Installing Windows 10 on a Dell XPS 15 (9560) using an external disk
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Installing Windows 10 on a Dell XPS 15 (9560) using an external disk


tl;dr: use WinToUSB. It Just Works TM.

In this post I’ll details the steps I (eventually) worked out to install Windows 10 on a late 2017 Dell XPS 15”.

NB: This is a draft at best. The below is incomplete. I just wanted to get the tl;dr out there.

I previously wrote about the trails of installing Ubuntu as the sole operating system on my shiny new Dell 9560. Having done that, I then wanted to run Windows 10 on the system too — it’s got some serious gaming hardware for a start. I didn’t want to dual boot; neither to lose the space or to have to deal with boot loaders and multiple-OS suspend/resume cycles.

To that end I got an old USB hard drive out of the drawer (this drive also has a Thunderbolt interface, and so does the XPS, but I didn’t have an adaptor so I decided to stick with USB. I don’t know if Windows would have considered the disk in TB mode to be internal, which would have made this whole process way easier).

Microsoft have got better at this whole OS thing in recent years, I’ll grant, but it’s still far from easy, and most frustrating of all, far from intuitive. There are a bunch of arbitrary restrictions that seem to have come entirely from the marketing department. Things are exacerbated by the fact that Microsoft uses their own special language for lots of things — naming hardware components and software functions with their own arbitrary names, not the ones used by the academic Computer Science literature and every other Operating System. This meant all my knowledge and expertise from 20+ years of lots of weird operating systems was useless, and I struggled to Google things, too.

If you hit serious problems doing this, there’s a whole load of background knowledge in BIOS, UEFI, MBR, GPT, EPS, SecureBoot, DKMS, etc that’ll help. I won’t bore you.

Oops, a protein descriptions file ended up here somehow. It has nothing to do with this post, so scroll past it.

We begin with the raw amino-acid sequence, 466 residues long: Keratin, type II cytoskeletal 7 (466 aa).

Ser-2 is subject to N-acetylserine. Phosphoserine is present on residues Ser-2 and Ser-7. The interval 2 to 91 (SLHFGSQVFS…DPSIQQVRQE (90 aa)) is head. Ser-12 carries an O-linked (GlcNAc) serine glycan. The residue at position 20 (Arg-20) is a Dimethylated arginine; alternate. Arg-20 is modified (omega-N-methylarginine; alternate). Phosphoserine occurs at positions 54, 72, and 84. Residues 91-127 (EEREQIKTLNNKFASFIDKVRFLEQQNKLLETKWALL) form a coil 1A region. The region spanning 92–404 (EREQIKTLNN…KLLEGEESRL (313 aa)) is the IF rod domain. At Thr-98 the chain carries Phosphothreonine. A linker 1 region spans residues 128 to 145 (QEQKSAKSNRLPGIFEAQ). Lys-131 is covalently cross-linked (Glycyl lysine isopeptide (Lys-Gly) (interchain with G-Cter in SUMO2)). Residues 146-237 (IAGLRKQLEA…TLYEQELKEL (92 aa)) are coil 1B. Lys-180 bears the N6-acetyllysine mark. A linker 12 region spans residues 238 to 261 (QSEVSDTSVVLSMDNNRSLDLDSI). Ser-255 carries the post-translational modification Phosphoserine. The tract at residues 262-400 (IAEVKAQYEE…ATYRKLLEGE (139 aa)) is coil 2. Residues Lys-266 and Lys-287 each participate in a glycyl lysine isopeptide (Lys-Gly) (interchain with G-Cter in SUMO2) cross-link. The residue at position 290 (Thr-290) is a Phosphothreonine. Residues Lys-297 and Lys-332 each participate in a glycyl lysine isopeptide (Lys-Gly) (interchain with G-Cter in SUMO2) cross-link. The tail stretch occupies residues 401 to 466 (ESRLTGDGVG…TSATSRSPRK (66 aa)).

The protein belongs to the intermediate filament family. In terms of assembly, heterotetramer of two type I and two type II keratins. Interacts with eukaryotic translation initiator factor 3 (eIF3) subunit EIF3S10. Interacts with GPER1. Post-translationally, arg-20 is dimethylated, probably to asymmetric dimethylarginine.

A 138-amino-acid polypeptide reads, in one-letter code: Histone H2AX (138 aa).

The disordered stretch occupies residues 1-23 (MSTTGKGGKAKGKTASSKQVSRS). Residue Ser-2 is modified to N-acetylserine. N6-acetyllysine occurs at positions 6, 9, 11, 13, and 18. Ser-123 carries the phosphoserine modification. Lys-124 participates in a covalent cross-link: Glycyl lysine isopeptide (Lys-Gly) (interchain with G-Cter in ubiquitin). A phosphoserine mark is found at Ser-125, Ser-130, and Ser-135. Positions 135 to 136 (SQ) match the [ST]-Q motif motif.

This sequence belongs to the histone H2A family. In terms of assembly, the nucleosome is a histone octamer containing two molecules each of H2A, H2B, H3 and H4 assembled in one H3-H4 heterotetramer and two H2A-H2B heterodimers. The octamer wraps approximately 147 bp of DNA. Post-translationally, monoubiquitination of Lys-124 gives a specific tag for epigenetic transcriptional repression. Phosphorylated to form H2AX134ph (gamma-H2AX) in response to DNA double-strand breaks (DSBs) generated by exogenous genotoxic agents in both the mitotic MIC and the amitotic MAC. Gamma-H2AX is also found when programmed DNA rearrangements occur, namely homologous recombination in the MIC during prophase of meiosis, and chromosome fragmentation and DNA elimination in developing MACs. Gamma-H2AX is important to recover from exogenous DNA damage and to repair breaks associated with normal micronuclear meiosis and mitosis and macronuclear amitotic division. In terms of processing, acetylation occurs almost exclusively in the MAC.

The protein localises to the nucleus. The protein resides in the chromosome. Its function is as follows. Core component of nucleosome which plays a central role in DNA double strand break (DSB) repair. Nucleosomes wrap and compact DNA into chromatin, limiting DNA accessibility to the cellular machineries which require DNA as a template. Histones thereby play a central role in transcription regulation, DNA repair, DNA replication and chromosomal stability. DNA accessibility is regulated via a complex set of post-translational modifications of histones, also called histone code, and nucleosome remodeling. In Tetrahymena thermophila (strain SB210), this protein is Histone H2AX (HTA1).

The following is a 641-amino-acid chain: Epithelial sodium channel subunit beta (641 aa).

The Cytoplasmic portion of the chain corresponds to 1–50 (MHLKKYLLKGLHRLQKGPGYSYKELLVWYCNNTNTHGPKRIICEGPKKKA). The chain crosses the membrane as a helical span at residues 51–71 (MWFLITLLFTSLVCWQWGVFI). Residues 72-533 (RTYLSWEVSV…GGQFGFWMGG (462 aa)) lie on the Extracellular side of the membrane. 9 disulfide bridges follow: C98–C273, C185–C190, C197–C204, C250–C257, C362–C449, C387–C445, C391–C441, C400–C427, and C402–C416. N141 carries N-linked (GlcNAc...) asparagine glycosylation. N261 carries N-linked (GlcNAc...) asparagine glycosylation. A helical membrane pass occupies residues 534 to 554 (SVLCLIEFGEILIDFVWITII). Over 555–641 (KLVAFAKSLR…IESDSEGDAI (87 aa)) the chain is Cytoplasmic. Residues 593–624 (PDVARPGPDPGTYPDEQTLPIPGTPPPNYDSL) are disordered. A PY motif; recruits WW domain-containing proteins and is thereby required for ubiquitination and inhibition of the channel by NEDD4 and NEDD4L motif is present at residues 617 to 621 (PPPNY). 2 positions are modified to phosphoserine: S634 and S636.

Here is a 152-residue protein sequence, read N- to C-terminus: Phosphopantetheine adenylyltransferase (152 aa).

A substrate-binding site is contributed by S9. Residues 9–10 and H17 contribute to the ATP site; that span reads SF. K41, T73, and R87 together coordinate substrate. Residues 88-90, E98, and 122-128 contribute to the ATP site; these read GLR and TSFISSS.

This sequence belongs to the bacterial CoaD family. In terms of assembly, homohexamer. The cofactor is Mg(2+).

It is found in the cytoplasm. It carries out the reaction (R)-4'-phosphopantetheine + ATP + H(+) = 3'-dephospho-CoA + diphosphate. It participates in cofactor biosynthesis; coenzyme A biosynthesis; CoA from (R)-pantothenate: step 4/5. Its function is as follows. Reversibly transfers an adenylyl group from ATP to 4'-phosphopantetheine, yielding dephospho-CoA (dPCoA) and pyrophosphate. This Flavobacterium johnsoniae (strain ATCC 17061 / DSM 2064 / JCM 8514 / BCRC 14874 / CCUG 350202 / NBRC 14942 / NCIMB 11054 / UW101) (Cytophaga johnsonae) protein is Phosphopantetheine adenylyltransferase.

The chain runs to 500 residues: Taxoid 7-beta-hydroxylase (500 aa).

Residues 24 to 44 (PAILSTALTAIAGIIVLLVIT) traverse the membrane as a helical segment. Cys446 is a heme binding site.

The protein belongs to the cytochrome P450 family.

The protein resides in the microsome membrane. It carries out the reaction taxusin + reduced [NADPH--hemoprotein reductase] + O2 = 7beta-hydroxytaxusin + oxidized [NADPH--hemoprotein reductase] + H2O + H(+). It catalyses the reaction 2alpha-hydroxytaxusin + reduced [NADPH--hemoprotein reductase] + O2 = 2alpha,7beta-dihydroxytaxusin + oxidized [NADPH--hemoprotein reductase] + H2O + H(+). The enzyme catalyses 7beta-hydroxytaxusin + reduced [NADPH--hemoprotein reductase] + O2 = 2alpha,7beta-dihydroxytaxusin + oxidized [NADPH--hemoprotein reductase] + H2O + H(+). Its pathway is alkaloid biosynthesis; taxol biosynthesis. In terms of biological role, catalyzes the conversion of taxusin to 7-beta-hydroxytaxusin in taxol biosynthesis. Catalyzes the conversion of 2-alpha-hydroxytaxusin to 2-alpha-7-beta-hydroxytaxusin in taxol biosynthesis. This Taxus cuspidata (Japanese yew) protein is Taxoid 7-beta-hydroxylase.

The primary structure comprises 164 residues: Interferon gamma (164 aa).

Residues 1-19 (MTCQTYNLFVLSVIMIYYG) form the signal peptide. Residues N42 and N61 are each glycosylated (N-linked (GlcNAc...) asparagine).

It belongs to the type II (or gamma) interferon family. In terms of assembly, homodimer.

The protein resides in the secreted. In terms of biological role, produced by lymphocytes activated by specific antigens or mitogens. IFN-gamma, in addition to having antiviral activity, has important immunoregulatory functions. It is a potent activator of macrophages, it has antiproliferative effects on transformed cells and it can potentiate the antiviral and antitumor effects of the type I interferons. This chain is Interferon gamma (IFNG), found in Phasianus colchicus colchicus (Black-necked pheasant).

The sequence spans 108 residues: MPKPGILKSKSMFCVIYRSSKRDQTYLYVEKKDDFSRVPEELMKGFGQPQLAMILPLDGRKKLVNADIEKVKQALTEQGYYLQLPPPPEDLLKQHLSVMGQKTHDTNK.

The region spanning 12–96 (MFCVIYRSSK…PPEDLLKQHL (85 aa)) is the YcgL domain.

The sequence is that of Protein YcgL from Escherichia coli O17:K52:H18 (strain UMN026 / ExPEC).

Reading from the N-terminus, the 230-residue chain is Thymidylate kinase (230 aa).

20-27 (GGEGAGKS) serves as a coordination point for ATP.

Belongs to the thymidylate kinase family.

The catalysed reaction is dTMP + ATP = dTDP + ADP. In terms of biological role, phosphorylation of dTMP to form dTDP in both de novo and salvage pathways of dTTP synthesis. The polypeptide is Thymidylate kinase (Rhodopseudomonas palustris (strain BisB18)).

A bit of Windows knowledge:

  • Windows PE — foo. What installers are.
  • Windows On-The-Go (OTG) — bar
  • “Fully installed” Windows — Internal/external. Just won’t install to external on principal. Like I said, dunno what Thunderbolt, eSATA, SCSI, etc count as. USB 3.0 disks are USB-attached-SCSI rather than USB mass-storage, so a shim driver that faked the device type to look like an on-board SCSI controller might do it…
  • Fixed/Removable. Don’t worry. How to check.
  • On the go. Enterprise only. Certified drives only (seemingly all sticks — they really don’t want you running off an external USB disk). Because of these restrictions, we have to put the OTG disk together by hand.

Here’s how this should theoretically work. I’m by no means a Windows expert. I pieced this series of steps together from loads of sources on the Internet, and it fits my mental model of how modern amd64 systems work, modulo the translation problems from Micro-speak noted above. None of the articles I found seemed to have quite all the steps, or not in the right order. None of them worked, anyway.

Theoretical steps

  • A windows ISO to provide, yanno, windows. Get this by using the Installation Media Creation Tool and choosing “CD”, whence it downloads you the ISO.
  • [Seems unecessary? An installed Windows is just expanded ESD plus a bootloader?] Rufus to transfer that install ISO to a USB drive (can’t use the MS Installation Media Creation tool because?)
  • Get the right boot partition table type (MBR + UEFI for max compat), NTFS, etc
  • Some cmdline fuckery to get install.wim (a /running/ Windows system — what the installer expands) from the new-format install.esd (beware extracting the right “image”)
  • gImageX (which calls some windows SDK tool “imagex”) to expand install.wim over the install medium on the USB, so windows is “installed” on that disk Mark the partition active (seems to just happen these days, plus you may well be using GPT anyway)
  • Use bcdboot.exe to find the /installed/ windows entrypoint (not install.exe) and have Windows BOOTMGR etc boot that instead

Other options

  • AOMEI partition assistant — untested
  • EaseUS — untested
  • Windows Enterprise Edition plus a very expensive certified USB stick — untested